I use Clojure because I find it more fun and interesting to program in. As a bonus, it happens to also be practical, robust, productive and safe; with great tooling, a huge ecosystem, reach to the browser, server, command line, and desktop/mobile, good performance, good scale, and an awesome community.
Because of that, for me, yes, Clojure is a great option for everyone, unless you’ve got reasons why you just can’t use it at all, like needing total control of memory, doing high performance graphic rendering or digital signal processing, targeting a platform which doesn’t support or allow it, needing hard real time guarantees, etc.
I’ve done a little Elixir (on my free time), and it’s also a pretty fun language to program in, which actually takes a lot of inspiration from Clojure. So I wouldn’t blame you for going either way. Now I’ll say that from a work perspective, there’s more places using JS or JVM where you can sneak in some Clojure, where as there’s a lot less places already running BEAM to sneak in some Elixir, and convincing a full platform change is much harder in my experience.
Another thing is your investment in Clojure will take you further in my opinion. From a learning opportunity, there’s more to learn from Clojure, as it can support more paradigms and language constructs/patterns. And you can reuse a lot of your knowledge of it towards most other Lisps: Emacs Lisp, Racket, Common Lisp, Fennel, Janet, etc. From a practical standpoint, it lets you reach further too, cause you can reuse a lot of learnings as well when you venture towards ClojureScript, Clojure CLR, Babashka, Clojerl, Ferret, which allow you to target JS, .Net, Unity, scripting, Beam, C++, etc.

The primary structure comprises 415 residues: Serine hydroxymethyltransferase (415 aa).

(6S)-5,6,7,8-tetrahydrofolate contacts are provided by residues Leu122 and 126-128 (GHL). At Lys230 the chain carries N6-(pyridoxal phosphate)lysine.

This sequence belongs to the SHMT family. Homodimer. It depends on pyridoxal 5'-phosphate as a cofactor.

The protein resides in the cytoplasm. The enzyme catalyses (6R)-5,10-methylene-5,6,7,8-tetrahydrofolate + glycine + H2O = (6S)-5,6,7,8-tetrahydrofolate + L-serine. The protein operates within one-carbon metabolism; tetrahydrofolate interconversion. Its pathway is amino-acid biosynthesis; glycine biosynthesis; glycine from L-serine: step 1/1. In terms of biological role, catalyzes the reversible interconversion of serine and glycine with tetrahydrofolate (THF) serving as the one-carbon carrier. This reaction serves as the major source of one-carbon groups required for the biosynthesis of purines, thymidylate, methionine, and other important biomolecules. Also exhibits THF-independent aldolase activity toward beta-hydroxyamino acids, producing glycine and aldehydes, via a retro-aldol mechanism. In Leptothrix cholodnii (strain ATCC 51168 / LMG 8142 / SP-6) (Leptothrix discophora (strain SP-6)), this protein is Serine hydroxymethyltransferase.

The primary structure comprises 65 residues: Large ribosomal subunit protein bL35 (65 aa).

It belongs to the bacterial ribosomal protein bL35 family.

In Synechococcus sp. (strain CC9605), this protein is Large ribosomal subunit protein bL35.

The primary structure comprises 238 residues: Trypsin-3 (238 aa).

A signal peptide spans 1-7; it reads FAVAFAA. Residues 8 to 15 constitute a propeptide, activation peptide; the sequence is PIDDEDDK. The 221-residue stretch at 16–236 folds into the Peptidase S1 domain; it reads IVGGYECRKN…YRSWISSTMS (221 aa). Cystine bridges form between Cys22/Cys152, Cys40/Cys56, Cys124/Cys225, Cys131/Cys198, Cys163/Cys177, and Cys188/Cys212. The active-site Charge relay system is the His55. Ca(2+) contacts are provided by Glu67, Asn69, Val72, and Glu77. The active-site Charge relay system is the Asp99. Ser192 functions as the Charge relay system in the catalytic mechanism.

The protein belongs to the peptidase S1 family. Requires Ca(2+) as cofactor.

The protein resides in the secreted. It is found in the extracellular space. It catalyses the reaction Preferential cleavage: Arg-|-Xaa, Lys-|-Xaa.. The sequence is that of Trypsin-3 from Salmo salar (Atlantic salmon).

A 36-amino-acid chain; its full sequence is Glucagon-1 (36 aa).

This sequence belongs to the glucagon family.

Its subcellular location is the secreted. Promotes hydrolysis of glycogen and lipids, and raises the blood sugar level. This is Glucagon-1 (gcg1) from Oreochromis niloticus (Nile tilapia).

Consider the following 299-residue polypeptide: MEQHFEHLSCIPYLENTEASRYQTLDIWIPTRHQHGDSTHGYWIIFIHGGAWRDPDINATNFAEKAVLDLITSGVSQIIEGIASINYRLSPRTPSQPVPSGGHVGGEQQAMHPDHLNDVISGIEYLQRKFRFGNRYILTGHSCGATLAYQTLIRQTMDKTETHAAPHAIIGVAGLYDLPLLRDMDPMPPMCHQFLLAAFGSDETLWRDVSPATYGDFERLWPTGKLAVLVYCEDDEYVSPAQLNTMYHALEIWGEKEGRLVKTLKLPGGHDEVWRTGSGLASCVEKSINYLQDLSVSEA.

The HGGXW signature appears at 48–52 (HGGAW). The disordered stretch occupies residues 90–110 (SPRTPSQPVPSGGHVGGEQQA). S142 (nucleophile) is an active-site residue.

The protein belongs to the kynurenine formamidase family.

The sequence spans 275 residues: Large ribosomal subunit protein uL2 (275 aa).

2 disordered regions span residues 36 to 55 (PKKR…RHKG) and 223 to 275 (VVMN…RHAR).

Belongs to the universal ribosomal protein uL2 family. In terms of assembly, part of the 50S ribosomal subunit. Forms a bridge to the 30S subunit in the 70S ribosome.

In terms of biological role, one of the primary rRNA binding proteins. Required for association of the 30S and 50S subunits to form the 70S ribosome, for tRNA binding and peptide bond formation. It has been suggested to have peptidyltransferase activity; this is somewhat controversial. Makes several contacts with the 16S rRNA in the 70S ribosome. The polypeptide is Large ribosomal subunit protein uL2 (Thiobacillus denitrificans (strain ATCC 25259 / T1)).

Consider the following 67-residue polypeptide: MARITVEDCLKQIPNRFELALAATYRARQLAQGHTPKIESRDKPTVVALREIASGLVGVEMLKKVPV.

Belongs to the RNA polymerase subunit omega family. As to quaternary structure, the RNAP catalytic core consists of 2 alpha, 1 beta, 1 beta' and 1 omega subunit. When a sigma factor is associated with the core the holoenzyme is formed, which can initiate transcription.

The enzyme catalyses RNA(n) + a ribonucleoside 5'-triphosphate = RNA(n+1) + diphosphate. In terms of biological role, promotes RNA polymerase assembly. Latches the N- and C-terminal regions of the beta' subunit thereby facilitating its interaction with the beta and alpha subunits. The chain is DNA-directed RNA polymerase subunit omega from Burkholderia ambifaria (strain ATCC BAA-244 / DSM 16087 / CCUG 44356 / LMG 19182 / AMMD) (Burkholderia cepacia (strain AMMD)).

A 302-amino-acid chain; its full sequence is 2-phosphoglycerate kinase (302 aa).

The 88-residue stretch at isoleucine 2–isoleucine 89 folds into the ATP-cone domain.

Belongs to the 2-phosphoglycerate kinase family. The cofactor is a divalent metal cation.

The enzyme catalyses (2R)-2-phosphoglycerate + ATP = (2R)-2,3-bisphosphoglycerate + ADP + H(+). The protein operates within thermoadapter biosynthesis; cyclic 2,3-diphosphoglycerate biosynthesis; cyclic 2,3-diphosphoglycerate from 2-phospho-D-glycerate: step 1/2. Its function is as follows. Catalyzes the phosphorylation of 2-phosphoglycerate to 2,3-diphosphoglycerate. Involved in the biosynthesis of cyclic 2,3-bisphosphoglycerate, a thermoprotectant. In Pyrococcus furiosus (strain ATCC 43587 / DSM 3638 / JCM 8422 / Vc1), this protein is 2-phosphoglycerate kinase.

That said, it’s not without its quirks. Like you said, due to the JVM, you need to deal with exceptions, and for now (until project Loom arrives), async is a bit more cumbersome, because most of the Java standard API has blocking or multiplexed APIs, not async ones. And then there are some specific Clojure quirks, like slow startup times, a few things with slightly unintuitive names like
contains?, slightly tricky handling of unboxed math, subpar error messages, lazyness gotchas, terse documentation, lack of free tutorials and guides, etc. Also, Clojure hates ready made things, so not a lot of giant frameworks with the kitchen sync. Some people don’t like the Lisp syntax and can’t get used to it. And the lack of static types can annoy some people as well. Clojure is also heavily functional (Elixir too), and some people don’t like that and never get used to it either.
Finally, I do want to insist on the Clojure community being awesome. Something that annoys me a lot in other language communities is you’ll very often search for something, only to find answers that really don’t know what they’re talking about, yet are upvoted, top search result, and worded like they are the most knowledgeable person. People might say like… Well you shouldn’t do this anyways bla bla. Like I’m way past that point buddy, and I need someone with deep knowledge here, and Clojure has an overabundance of absolutely knowledgeable and friendly devs in its community. People with two digit experience in the field, that are passionate, and who have tried a lot of other languages, and not just superficially tried them, like they’ve been around, and they’re smart. You’ll learn a lot from them, and the topics discussed will always be informative and interesting.
This has a downside that, if you’re beginner (especially to programming), they might be too knowledgeable for you, as they tend to want to teach you the details and all as well, and they might sometimes skim over the “easy” stuff.
Well hope this helps you make a choice.